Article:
Establishing a Causal Link between the Defendant’s Breach of Duty and the Accident that Caused Your Losses
In Part One of this series, we looked at the standard of care required in a personal injury lawsuit and how it is determined. Once you’ve shown that another person failed to act as a reasonable person would, you must prove that this failure caused an accident (and that you suffered actual losses as a consequence of the accident). Under the law, there are two different types of causation, both of which must be shown: actual cause and proximate cause.
Actual cause, also known as “but for” cause, is typically pretty straightforward. It simply addresses the question of whether the accident would have occurred “but for” the defendant’s breach of the standard of care. Actual cause can be difficult to determine when there are multiple, concurrent causes to an accident. For example, if one motorist runs a stop sign and collides with a second motorist, but the second motorist had swerved to avoid a pothole, there could be but for cause on the part of the driver or the entity responsible for maintaining the road.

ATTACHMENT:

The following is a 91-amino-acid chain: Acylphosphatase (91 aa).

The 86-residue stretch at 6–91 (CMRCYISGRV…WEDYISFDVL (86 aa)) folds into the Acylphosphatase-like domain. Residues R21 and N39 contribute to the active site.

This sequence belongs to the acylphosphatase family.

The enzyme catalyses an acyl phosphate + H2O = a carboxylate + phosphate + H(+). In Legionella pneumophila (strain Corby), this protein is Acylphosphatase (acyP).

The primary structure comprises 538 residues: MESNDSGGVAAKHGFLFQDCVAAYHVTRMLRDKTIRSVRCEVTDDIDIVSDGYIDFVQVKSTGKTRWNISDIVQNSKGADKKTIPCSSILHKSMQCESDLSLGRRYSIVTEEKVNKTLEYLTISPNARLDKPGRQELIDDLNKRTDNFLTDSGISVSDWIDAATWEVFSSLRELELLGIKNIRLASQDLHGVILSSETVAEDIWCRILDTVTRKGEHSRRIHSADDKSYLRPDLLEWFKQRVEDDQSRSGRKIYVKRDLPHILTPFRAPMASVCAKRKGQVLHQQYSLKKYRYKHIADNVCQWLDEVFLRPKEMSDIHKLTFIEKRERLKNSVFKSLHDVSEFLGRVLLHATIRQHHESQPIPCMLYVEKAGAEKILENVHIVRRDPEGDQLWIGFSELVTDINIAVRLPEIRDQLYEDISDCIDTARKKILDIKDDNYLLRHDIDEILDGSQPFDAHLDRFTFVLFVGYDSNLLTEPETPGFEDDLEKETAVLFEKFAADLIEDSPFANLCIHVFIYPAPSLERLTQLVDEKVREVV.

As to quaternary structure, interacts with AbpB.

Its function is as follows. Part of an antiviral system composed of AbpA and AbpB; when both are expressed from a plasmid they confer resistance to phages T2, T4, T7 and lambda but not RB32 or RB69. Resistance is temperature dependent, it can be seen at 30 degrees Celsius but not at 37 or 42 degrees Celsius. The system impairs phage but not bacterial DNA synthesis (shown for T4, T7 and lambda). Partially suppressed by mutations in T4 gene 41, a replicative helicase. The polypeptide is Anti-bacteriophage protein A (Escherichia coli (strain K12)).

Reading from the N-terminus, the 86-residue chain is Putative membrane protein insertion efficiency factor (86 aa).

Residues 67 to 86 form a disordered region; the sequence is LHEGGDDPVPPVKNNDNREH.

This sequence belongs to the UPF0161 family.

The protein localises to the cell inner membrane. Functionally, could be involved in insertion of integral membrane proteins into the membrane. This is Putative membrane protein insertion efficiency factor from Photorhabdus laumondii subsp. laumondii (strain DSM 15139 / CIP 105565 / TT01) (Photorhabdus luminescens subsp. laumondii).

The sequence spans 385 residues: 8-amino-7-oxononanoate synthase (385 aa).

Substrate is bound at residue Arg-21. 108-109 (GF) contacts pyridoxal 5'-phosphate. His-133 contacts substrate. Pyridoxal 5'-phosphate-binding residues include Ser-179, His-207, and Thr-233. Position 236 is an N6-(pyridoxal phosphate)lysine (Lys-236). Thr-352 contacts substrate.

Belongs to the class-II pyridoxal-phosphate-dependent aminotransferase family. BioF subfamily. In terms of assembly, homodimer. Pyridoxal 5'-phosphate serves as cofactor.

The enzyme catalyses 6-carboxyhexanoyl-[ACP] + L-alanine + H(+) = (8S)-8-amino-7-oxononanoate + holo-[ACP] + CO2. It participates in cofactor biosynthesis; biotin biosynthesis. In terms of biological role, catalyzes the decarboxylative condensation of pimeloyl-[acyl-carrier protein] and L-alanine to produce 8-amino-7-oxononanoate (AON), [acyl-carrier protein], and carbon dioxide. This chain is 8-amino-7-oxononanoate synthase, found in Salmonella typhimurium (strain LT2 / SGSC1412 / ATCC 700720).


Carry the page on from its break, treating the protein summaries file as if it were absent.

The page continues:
As a practical matter, it can be relatively easy to establish actual cause, even if the accident that occurred was not reasonably foreseeable as a result of the breach of the standard of care. That’s why the concept of proximate cause arose. Under the concept of proximate cause, the jury must determine that the accident caused was “reasonably foreseeable” as a consequence of the careless act. In other words, the negligent act must be “proximately” related to the accident such that a reasonable person would consider it the cause. As an example, if a motorist runs a red light, it may be reasonably foreseeable that he will strike another vehicle. However, it may not be reasonably foreseeable that the other vehicle would careen into a gas station, hit a gas pump and cause a fire that burns down a city block.
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